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    I recently used synthetic motor oil that was smoother and less noise than the usual thin machine oil (no surprise). BUT it was a horrible grit magnet even after short rides especially in the rain.

    Then I found a test on chain lubes (forgot where exactly, apparently published in Velo magazine March 2013) and turned out paraffin is the best, saving 10 watts of resistance. No grit sticks to it. Here is how to apply it: https://barndoorcycling.wordpress.com/2013/02/16/paraffin-wax-chain-lube/

    So I melted a heap of waxine candles (tea lights = paraffin (more or less)) I had laying around, degreased my chain and cooked it for a while. Today first test drive (~30km )and I think I am sold. Very light, quiet and smooth. Not a single cracking sound when twisting the chain even when I went through a lot of sandy footpaths. A rain ride is needed to see how that goes. Moreover how long does it last.


    Anyone got experience with paraffin as a chain lube? It seems too good to be true...

    cooking with paraffin.jpg
     
  9. Bram

    Bram Senior Member

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    Using WD40 since a few months. Works wonders :)
     
  10. Velo Wringer

    Velo Wringer Well-Known Member

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    Heeey Bram how are you doing!
    Have not tried WD yet I guess thats the next step if all else fails :)
     
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  11. Bram

    Bram Senior Member

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  12. dazzyb2k3

    dazzyb2k3 Well-Known Member

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    +1 for the @arthur666 method. :)

    Generally i'll do this about once a week or after any wet/muddy ride. Very occasionally - if the conditions have been really grim - i might spray some WD40 or GT85 before the initial wipe. The whole process takes less than 5 mins.
     
  13. James

    James Member

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    Years ago while learning how to use a new pin-on-disk tribometer at work, I did a test of various lubes. See http://james-p-smith.blogspot.com/2009/06/characterization-of-various-liquid.html and http://james-p-smith.blogspot.com/2009/06/more-lube-data-actually-part-1.html

    To this day I use cheap 3-in-1. Like automotive oils it's heavier and attracts dirt, but a wipe down every day or two for a week or so after lubing keeps it relatively clean. The best thing is that the chain stays lubed for a month+. I've used wax-based before, and I'm lucky to get 2 rides out of wax.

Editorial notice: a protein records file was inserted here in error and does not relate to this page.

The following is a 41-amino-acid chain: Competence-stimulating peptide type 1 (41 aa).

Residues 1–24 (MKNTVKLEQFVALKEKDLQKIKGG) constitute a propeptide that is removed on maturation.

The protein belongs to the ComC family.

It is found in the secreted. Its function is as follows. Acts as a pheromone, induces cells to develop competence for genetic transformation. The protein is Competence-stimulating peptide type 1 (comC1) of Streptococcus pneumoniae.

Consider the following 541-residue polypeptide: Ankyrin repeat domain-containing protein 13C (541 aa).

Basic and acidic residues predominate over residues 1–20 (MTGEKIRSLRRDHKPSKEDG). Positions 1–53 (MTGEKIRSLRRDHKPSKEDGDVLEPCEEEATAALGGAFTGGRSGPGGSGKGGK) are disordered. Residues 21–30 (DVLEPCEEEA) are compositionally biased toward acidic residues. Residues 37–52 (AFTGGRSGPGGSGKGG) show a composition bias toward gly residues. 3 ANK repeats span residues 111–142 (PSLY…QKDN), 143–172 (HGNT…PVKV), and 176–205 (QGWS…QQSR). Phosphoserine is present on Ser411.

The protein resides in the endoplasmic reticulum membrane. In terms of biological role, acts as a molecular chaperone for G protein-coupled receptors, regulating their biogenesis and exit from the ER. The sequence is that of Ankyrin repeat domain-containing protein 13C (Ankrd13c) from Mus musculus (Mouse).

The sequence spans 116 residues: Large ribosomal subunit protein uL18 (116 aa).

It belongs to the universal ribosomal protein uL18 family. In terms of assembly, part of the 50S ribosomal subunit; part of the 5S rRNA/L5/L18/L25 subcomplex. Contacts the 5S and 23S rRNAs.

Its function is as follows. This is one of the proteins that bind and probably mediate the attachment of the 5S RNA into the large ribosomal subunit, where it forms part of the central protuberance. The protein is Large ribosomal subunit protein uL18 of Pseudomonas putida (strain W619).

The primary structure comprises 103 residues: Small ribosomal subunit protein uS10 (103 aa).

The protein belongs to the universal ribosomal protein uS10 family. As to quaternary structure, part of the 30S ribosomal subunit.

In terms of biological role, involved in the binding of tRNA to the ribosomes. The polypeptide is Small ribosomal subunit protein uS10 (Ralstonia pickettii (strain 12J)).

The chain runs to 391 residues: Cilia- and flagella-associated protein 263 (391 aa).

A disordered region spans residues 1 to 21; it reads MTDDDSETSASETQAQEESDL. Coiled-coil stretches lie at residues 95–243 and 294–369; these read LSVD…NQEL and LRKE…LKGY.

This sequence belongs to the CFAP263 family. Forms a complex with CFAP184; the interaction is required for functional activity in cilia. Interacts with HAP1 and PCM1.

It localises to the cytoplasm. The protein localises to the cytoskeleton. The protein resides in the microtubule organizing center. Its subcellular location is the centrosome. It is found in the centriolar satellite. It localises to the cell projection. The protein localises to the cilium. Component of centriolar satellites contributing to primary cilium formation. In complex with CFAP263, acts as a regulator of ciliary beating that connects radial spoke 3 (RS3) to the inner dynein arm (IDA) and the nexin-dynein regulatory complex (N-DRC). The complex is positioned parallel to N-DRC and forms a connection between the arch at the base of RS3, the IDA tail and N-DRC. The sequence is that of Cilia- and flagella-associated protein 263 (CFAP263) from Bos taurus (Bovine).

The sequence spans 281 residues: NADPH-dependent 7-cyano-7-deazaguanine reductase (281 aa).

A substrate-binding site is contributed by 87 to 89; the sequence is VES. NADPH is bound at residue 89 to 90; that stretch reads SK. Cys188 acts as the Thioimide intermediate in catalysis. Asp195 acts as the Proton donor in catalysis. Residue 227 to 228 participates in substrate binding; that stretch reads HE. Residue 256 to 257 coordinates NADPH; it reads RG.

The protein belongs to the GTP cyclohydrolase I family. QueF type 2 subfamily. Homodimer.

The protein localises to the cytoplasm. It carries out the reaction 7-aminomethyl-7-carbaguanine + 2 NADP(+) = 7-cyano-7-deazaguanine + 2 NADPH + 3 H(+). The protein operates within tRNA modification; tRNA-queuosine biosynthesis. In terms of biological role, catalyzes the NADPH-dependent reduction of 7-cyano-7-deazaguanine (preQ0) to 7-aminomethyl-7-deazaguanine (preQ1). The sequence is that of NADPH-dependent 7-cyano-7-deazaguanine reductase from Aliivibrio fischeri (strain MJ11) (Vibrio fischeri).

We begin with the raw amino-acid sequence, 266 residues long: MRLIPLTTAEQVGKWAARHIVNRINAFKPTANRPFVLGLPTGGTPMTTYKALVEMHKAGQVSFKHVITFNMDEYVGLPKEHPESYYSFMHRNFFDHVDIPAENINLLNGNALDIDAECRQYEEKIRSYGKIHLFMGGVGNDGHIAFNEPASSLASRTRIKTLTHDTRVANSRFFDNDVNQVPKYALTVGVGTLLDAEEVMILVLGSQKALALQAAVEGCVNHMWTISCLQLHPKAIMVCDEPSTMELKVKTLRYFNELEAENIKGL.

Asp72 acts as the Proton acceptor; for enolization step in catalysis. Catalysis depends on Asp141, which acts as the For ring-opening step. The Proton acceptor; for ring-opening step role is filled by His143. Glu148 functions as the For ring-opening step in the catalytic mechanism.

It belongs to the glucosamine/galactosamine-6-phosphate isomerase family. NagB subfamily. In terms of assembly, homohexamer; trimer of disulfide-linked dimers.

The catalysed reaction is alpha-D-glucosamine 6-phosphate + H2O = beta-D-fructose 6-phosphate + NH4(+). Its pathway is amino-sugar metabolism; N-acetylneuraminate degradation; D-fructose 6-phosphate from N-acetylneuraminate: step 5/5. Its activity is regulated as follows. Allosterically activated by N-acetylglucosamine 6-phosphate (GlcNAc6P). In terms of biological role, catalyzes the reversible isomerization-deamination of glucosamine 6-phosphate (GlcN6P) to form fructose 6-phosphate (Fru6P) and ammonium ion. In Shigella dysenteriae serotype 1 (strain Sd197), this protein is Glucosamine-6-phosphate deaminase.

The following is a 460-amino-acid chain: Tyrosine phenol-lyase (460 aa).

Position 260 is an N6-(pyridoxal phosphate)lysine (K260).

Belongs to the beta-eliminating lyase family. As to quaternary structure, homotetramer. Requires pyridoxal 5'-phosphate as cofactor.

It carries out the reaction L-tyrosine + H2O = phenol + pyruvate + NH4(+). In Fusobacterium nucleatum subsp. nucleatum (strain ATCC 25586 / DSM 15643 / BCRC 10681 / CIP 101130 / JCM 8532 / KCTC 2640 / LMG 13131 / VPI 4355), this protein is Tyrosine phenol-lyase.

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  14. Paul Fenwick

    Paul Fenwick Member

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    an interesting read....plus if you want dildo's etc there is a handy link in the comments section LOL !!! might give the 3 in 1 a go or maybe the WD40
     
  15. Jim Layee

    Jim Layee Well-Known Member

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    Last edited: Mar 3, 2017
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  16. arthur666

    arthur666 Well-Known Member

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    :joy:

    Thanks @Jim Layee , I'd never been to that page. Sheldon Brown FTW.
     
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  17. Velo Wringer

    Velo Wringer Well-Known Member

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    :laughing: have to do that before and after each ride of course
     
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  18. Flaviu

    Flaviu Well-Known Member

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    Hi guys,
    Very informative reading here. Thank you to OP.
    The Sheldon Brown method it is much more then I can do :). Usually @arthur666 method it is my way.
    But I found this in @Matej Lakota link at 3.60$ with discount to 2.60$ and free shipping. This could replace with succes @Ryann's toothbrush.
    upload_2017-3-3_17-7-12.png